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tutor or not for 11+

(16 Posts)
welcometomyworld2 Thu 13-Mar-14 11:07:08

Ds is currently in year 4 and has recently told us he wants to go to the local grammar. This means he will have to do well in the 11+ and people keep telling me he will need a tutor. He is doing really well at school and already a NC 4a in all subjects without any help at all, so I do not know if tutoring is really necessary. I would really appreciate your advice. Thanks

bluewisteria Thu 13-Mar-14 18:02:34

I would... Purely to get used to the way questions are written, and timed exams. He is already bright, and it may give him some extra confidence too.
Good luck to him!

ThreeBeeOneGee Thu 13-Mar-14 18:11:04

Some preparation is required, as most children won't have come across these sorts of questions before, so they need to familiarise themselves with the question style and learn a bit of exam technique.

Whether this preparation is led by a tutor, a parent or the child themselves (if mature & motivated) is a matter of personal choice.

BornFreeButinChains Thu 13-Mar-14 19:03:20

Yes 100%.

A good tutor will be able to assess and make sure there are no gaps in his knowledge.

cingolimama Thu 13-Mar-14 19:09:22

Absolutely. Even bright children at excellent schools have knowledge gaps, or topics that need consolidation. Also, as several posters have pointed out, the format of the tests are unique, and kids need a chance to familiarise themselves with this.
Good luck to your son!

NancyJones Thu 13-Mar-14 19:12:21

Yes to plug any gaps.
Plus, even the brightest state school pupil will not have come across many VR or NVR questions before so practice at these is essential.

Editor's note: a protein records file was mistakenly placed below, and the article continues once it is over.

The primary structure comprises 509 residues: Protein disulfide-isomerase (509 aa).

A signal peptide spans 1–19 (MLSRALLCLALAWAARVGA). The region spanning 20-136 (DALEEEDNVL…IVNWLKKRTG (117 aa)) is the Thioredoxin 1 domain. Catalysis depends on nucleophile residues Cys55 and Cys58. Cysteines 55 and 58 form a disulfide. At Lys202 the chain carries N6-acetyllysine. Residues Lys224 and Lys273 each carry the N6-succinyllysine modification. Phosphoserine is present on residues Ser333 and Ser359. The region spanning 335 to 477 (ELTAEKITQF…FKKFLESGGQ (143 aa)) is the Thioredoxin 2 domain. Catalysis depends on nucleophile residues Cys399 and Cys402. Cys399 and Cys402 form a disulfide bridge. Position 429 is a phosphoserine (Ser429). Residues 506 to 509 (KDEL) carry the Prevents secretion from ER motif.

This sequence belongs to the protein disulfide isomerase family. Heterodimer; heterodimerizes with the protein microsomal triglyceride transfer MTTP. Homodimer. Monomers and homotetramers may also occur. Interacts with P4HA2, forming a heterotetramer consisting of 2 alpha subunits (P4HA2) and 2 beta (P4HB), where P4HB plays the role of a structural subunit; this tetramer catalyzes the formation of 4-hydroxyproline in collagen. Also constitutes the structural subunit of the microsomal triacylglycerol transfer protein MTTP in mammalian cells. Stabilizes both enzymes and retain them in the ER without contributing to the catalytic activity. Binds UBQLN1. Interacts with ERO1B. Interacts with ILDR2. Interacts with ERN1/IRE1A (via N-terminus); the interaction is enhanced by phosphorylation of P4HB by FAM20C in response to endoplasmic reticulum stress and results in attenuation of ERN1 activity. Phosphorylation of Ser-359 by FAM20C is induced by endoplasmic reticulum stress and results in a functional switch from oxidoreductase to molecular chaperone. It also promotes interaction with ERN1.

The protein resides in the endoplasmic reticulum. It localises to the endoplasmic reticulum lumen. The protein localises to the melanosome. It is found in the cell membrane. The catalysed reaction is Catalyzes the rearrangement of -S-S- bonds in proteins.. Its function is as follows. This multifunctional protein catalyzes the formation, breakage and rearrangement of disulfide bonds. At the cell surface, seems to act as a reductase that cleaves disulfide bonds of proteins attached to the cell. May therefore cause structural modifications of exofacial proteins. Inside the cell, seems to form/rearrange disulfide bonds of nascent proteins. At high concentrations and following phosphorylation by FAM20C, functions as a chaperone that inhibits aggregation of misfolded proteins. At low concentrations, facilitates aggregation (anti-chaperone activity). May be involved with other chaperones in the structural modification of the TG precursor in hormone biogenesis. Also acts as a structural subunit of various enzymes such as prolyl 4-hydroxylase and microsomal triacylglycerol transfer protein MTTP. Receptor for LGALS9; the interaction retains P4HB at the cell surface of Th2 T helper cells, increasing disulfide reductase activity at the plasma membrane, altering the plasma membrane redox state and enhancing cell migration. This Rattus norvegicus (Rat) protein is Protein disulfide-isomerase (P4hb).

GreenShadow Thu 13-Mar-14 19:19:43

It's not always necessary. Practice papers are readily available and as long as they make sense to you so that you can help, a tutor is not essential.

Hoppinggreen Thu 13-Mar-14 21:21:25

My friend invigilates the 11+ and she says that each year there are a number of children in tears during the exam simply because they have never seen anything like it before.
Even if you decide not to get tuition then at least get sample papers.

angelcake20 Thu 13-Mar-14 23:02:45

Preparation is certainly necessary but whether you need a tutor is dependent on how confident you feel preparing your son for a format that he is not familiar with, and whether you are in an area where 25/30% go to grammars or 1/2%, ie how competitive the exam is.

Sid77 Thu 13-Mar-14 23:08:45

Just a question, but if you need a tutor to pass the 11+ won't you need a tutor when at grammar school? Doesn't it kind of defeat the object of the 11+? I did the exam/test and went to grammar school. No one that I knew had a tutor for it. That was about 25 years ago...

ThreeBeeOneGee Fri 14-Mar-14 07:16:11

Just a question, but if you need a tutor to pass the 11+ won't you need a tutor when at grammar school?

Not if most of the other children also had a tutor or were coached by a relative. It's a bit more competitive than it was 25 years ago, especially for the superselectives.

cingolimama Fri 14-Mar-14 09:12:48

Sid, yes that was about 25 years ago....

Things have changed. The tests have changed. And no, the child won't need a tutor when at grammar school - that idea simply doesn't hold water.

cingolimama Fri 14-Mar-14 09:18:04

OP, one thing I would say is that I consider a "tutor" could also be a parent, if you have the time and inclination, and would rather save the money or don't have the money for a paid tutor.

You absolutely can do it yourself, but there are advantages to paying someone else though. Have you checked out the eleven + forum? It's full of helpful advice and can be very specific about your area.

BornFreeButinChains Fri 14-Mar-14 09:45:03

sid many kids are at preps who have been preparing them for selective from day one, they have regular exposure to VR and NVR and the whole teaching is aimed at feeding into excellent schools and the bar for these pupils is set high, expectations are very high.

I think any child going for 11+ up against this lot should at least prepare for it as best they can.

Sid77 Fri 14-Mar-14 13:22:40

Thanks for your replies - things are clearly more competitive now!

fuzzywuzzy Fri 14-Mar-14 13:29:20

I personally didn't, purely because I didn't want Dd to pass and get into the school and then find she couldn't keep up.

I do think DC need to be familiarised with the exams, but as DD didn't know the importance of what she was doing she was very relaxed and happy to sit the exams, I know some kids who sat the 11+ amd really worked themselves up over it (which I didn't want for DD).

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